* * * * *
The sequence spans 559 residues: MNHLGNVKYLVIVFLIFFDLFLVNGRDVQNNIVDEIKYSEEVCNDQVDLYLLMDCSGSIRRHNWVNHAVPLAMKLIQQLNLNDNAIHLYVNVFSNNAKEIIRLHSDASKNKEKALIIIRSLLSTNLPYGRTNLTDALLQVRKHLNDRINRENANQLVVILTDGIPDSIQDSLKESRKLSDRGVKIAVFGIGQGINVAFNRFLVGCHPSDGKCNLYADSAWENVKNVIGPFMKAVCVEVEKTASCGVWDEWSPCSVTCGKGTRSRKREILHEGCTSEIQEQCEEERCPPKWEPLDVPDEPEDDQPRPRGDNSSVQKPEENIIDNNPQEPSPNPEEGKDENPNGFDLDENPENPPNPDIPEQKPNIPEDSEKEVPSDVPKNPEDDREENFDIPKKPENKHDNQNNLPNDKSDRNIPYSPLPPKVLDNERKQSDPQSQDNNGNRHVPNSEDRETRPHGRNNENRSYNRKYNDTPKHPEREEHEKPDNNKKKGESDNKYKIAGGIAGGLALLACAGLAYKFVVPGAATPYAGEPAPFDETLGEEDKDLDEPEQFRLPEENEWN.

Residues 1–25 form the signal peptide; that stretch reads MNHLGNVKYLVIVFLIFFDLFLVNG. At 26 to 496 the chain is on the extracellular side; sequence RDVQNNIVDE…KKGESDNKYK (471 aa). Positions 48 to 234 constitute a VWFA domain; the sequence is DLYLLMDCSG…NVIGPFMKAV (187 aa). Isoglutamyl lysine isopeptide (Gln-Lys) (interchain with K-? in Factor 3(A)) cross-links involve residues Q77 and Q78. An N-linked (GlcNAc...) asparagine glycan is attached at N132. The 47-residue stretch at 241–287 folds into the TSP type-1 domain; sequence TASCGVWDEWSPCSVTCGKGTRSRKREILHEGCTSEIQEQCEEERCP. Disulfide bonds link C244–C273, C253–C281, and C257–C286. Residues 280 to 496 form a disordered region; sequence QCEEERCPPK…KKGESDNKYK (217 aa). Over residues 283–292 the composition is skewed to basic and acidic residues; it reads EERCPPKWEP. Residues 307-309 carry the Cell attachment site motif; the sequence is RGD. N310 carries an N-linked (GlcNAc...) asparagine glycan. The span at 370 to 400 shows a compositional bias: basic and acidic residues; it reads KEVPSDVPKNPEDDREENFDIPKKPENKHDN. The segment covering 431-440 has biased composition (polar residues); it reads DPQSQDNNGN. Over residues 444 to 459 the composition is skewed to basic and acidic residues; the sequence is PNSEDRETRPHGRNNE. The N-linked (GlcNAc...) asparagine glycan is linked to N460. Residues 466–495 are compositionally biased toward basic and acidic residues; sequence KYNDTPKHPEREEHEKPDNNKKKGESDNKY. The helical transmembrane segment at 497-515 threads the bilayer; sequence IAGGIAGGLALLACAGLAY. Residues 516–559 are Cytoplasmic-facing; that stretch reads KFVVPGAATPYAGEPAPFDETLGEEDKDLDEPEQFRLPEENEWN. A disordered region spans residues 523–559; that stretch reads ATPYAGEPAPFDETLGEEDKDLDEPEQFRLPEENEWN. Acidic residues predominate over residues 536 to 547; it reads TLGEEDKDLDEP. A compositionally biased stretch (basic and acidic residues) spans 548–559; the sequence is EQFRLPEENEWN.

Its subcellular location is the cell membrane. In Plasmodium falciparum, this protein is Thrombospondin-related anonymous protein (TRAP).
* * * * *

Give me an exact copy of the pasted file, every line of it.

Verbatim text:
The sequence spans 559 residues: MNHLGNVKYLVIVFLIFFDLFLVNGRDVQNNIVDEIKYSEEVCNDQVDLYLLMDCSGSIRRHNWVNHAVPLAMKLIQQLNLNDNAIHLYVNVFSNNAKEIIRLHSDASKNKEKALIIIRSLLSTNLPYGRTNLTDALLQVRKHLNDRINRENANQLVVILTDGIPDSIQDSLKESRKLSDRGVKIAVFGIGQGINVAFNRFLVGCHPSDGKCNLYADSAWENVKNVIGPFMKAVCVEVEKTASCGVWDEWSPCSVTCGKGTRSRKREILHEGCTSEIQEQCEEERCPPKWEPLDVPDEPEDDQPRPRGDNSSVQKPEENIIDNNPQEPSPNPEEGKDENPNGFDLDENPENPPNPDIPEQKPNIPEDSEKEVPSDVPKNPEDDREENFDIPKKPENKHDNQNNLPNDKSDRNIPYSPLPPKVLDNERKQSDPQSQDNNGNRHVPNSEDRETRPHGRNNENRSYNRKYNDTPKHPEREEHEKPDNNKKKGESDNKYKIAGGIAGGLALLACAGLAYKFVVPGAATPYAGEPAPFDETLGEEDKDLDEPEQFRLPEENEWN.

Residues 1–25 form the signal peptide; that stretch reads MNHLGNVKYLVIVFLIFFDLFLVNG. At 26 to 496 the chain is on the extracellular side; sequence RDVQNNIVDE…KKGESDNKYK (471 aa). Positions 48 to 234 constitute a VWFA domain; the sequence is DLYLLMDCSG…NVIGPFMKAV (187 aa). Isoglutamyl lysine isopeptide (Gln-Lys) (interchain with K-? in Factor 3(A)) cross-links involve residues Q77 and Q78. An N-linked (GlcNAc...) asparagine glycan is attached at N132. The 47-residue stretch at 241–287 folds into the TSP type-1 domain; sequence TASCGVWDEWSPCSVTCGKGTRSRKREILHEGCTSEIQEQCEEERCP. Disulfide bonds link C244–C273, C253–C281, and C257–C286. Residues 280 to 496 form a disordered region; sequence QCEEERCPPK…KKGESDNKYK (217 aa). Over residues 283–292 the composition is skewed to basic and acidic residues; it reads EERCPPKWEP. Residues 307-309 carry the Cell attachment site motif; the sequence is RGD. N310 carries an N-linked (GlcNAc...) asparagine glycan. The span at 370 to 400 shows a compositional bias: basic and acidic residues; it reads KEVPSDVPKNPEDDREENFDIPKKPENKHDN. The segment covering 431-440 has biased composition (polar residues); it reads DPQSQDNNGN. Over residues 444 to 459 the composition is skewed to basic and acidic residues; the sequence is PNSEDRETRPHGRNNE. The N-linked (GlcNAc...) asparagine glycan is linked to N460. Residues 466–495 are compositionally biased toward basic and acidic residues; sequence KYNDTPKHPEREEHEKPDNNKKKGESDNKY. The helical transmembrane segment at 497-515 threads the bilayer; sequence IAGGIAGGLALLACAGLAY. Residues 516–559 are Cytoplasmic-facing; that stretch reads KFVVPGAATPYAGEPAPFDETLGEEDKDLDEPEQFRLPEENEWN. A disordered region spans residues 523–559; that stretch reads ATPYAGEPAPFDETLGEEDKDLDEPEQFRLPEENEWN. Acidic residues predominate over residues 536 to 547; it reads TLGEEDKDLDEP. A compositionally biased stretch (basic and acidic residues) spans 548–559; the sequence is EQFRLPEENEWN.

Its subcellular location is the cell membrane. In Plasmodium falciparum, this protein is Thrombospondin-related anonymous protein (TRAP).